When a pair of movies about ballroom dancing came out in 2005 and 2006, some current Long Island students were babes in arms. Now they're wrapped in each other's arms as they learn the waltz, merengue, salsa and other dance classics.
The lesson plan, which includes the tango, fox-trot, rumba and swing, is part of Dancing Classrooms LI, a program of the nonprofit CoDanceCo Inc. that helps fourth-, fifth- and eighth-graders to build self-confidence, cooperation, good manners and respect for others.
"Our mission is to cultivate in Long Island youth essential life skills through the process of social dance," said Nancy Duncan, founder and executive director of the East Patchogue-based nonprofit.Volunteer Nation stories
CoDanceCo offers Dancing Classrooms LI to schools in Nassau and Suffolk. Duncan contacts them to participate, or officials call her or learn of the program through word-of-mouth.
Duncan launched the program in 2008 in two North Babylon elementary schools and a middle school in the Lynbrook School District. It is currently in 18 schools in Nassau and Suffolk, serving nearly 2,000 students. Over the years, more than 10,000 students -- including special-needs children -- have been involved.
Eileen Clarke, one of the program's nine teaching artists, said the most popular dance among students is the merengue, followed closely by the swing. "Many students love the swing because it's upbeat and it's lively, lots of twirling," she said.
Duncan said there's more going on than meets the eye.
"Dancing Classrooms is not just about teaching ballroom dancing," she said. "The dance is a tool for getting the children to break down social barriers, learn about honor, and respect others who may be different."
Learning the steps
Participating schools incorporate the Dancing Schools LI curriculum into 20 lessons, presented over 10 weeks in the fall, winter or spring. There are two 40-minute sessions each week.
The residency costs $4,000, or about $8 per child per lesson. The school pays 50 percent, or $2,000, and CoDanceCo is responsible for raising the remaining amount. Duncan said there must be a minimum of two classes within a school signed up to take the program. If a school has more than two classes, the cost per class decreases with each additional class.
"We collaborate with classroom music teachers, art teachers, and most of the time we're integrated into phys ed time," Duncan said.
Fall sessions are being taught at South Middle School in Great Neck; William S. Covert Elementary School in South Hempstead; and Frank P. Long Intermediate School in Bellport.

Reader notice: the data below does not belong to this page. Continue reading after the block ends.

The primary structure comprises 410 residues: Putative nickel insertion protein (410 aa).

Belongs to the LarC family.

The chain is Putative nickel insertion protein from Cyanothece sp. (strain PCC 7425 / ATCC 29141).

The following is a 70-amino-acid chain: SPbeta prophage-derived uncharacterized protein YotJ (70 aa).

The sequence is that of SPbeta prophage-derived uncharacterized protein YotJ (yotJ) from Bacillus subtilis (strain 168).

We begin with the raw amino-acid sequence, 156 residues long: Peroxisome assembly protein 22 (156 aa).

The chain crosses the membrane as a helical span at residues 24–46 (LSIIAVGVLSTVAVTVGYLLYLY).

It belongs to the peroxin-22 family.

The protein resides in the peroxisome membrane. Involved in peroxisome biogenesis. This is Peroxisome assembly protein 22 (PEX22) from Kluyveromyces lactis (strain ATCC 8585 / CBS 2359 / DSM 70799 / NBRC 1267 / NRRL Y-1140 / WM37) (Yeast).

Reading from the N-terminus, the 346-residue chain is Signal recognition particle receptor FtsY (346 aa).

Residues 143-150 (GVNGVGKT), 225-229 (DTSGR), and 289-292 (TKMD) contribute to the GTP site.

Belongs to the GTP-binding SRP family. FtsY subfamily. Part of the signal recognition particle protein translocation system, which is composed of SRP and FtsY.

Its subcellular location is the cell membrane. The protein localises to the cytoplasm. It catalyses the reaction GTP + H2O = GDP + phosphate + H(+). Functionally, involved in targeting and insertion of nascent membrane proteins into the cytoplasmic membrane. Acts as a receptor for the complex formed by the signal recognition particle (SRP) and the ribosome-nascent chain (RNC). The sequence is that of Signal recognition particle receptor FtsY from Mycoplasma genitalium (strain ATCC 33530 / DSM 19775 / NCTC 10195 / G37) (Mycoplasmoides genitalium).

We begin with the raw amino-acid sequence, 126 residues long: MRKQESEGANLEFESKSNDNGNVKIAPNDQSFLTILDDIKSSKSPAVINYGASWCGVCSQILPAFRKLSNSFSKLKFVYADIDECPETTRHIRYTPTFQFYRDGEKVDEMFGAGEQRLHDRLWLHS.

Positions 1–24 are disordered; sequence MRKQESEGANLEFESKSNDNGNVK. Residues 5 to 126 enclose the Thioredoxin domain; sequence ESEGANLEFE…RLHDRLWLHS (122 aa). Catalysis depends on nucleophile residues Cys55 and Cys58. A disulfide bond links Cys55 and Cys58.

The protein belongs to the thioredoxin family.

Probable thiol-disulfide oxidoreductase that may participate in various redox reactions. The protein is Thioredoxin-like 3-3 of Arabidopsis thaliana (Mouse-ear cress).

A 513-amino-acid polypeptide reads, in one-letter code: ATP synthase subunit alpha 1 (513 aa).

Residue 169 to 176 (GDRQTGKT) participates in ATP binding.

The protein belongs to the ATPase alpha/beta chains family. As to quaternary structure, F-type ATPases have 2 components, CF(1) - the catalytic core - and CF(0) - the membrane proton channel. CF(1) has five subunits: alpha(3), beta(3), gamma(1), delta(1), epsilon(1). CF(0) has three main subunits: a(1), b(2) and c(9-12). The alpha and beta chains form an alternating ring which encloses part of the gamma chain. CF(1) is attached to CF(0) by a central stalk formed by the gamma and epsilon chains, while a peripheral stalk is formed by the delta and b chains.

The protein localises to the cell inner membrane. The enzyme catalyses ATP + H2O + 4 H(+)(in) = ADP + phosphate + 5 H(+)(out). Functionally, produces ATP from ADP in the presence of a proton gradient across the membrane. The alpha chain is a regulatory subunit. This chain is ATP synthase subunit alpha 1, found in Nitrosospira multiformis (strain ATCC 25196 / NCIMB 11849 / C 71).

There are 20 to 25 boys and girls in each class. Duncan's staff includes a team of nine teaching artists trained in the Dulaine Method, created by champion ballroom dancer Pierre Dulaine.
Dulaine left the dance world to teach ballroom dancing in 1994 to children in the New York City school system. "Mad Hot Ballroom," a 2005 award-winning documentary about the program, and "Take the Lead," a 2006 film about Dulaine's life that starred Antonio Banderas, boosted interest in the program from educators, school districts, parents, social workers, health professionals and others.
Lessons begin with a teaching artist leading students to the strains of recorded music. There are no chosen partners.
"Every 30 seconds when a dance is finished, the 'gentleman' rotates to the next partner so everyone gets to dance with everyone," Clarke said. "We ask them to look at each other while they're dancing. They're in a dance frame, that is, the position their arms are in: One side is the Crispy Chicken Wing, which is a lady's left arm and a gentleman's right arm. The other side of their body is the Elbow Sandwich. They must have their elbows connected and their hands must be in a 'wrap,' in which the gentleman's left hand wraps around the lady's right hand."
Students' classroom teacher and teaching aides are on the dance floor doing the steps alongside them, and sometimes partnering with them.
Students learn a diverse range of ballroom dances that have Cuban, Latin-American, Northern European and African-American influences. They also learn about the music and culture of each dance form and how to dance with a partner. The goal is to help children develop a sense of physical and emotional well-being.
"I really like it," Adriana Wool, 10, a student at William S. Covert School, said after a recent session in the auditorium. "It's a learning opportunity; it's also fun. I like the merengue. There are other kinds of dances, but ballroom dancing is more elegant."
Her classroom teacher, Joe Gallina, said students who experience the program show more respect for one another. "They build relationships," he said. "I see more boys talking to girls, and it's an opportunity for students that may not shine in the classroom to be good at something."
Gallina, who takes the class with his students, said kids at first are "terrified" about dancing with their teacher. And there are other reactions he remembers.
The last of the 20 lessons in the program is a performance that families attend.
"The great thing is seeing how parents react," Gallina said. "They cry."
Volunteers step up
Duncan, 65, was able to bring Dancing Classrooms LI to local schools after training with Dulaine and getting a two-year, $65,000 grant from the Manhattan-based Dana Foundation. Its mission is to advance brain research, but at one point the foundation also offered support for training of arts educators.
Duncan is a seasoned dancer, educator, producing director and arts management consultant who moved to Long Island in 2003 after living in New York City for 22 years. She is originally from South Dakota, and lives in East Patchogue.
Duncan founded CoDanceCo, which stands for Collaborative Dance Company, to foster the art of dance. Some of the Dancing Classrooms LI volunteers were attracted by the program's concept.
Micki Williams, owner and operator of an Arthur Murray Dance Studio in Bay Shore, offers Duncan the studio "whenever they want to have meetings or training sessions. Anything she needs my studio for, she'll call me and set up shop here. Anything for the kids. I saw 'Mad Hot Ballroom' and thought it was such a fantastic idea, something we would definitely want to get involved in. It would be helpful across the Island. The change in the children that get involved in this is remarkable. It's a lot more than just dancing."
Sandi E. Novomestky, of East Northport, serves on the Dancing Classrooms LI board of trustees. "We do all the fundraising, hosting events," she said. "Their mission is near and dear to my heart, because I know the true value of learning ballroom dancing is so much more than dancing! It teaches you a lot about yourself, interpersonal communication; even things dealing with conflict, learning about personal space, treating people with respect. A lot of that is lost today."
About 340 students at Frank P. Long Intermediate School in Bellport participate. Assistant principal Alicia Ulberg said Dancing Classrooms LI is an "excellent program" and that the school hopes to continue it.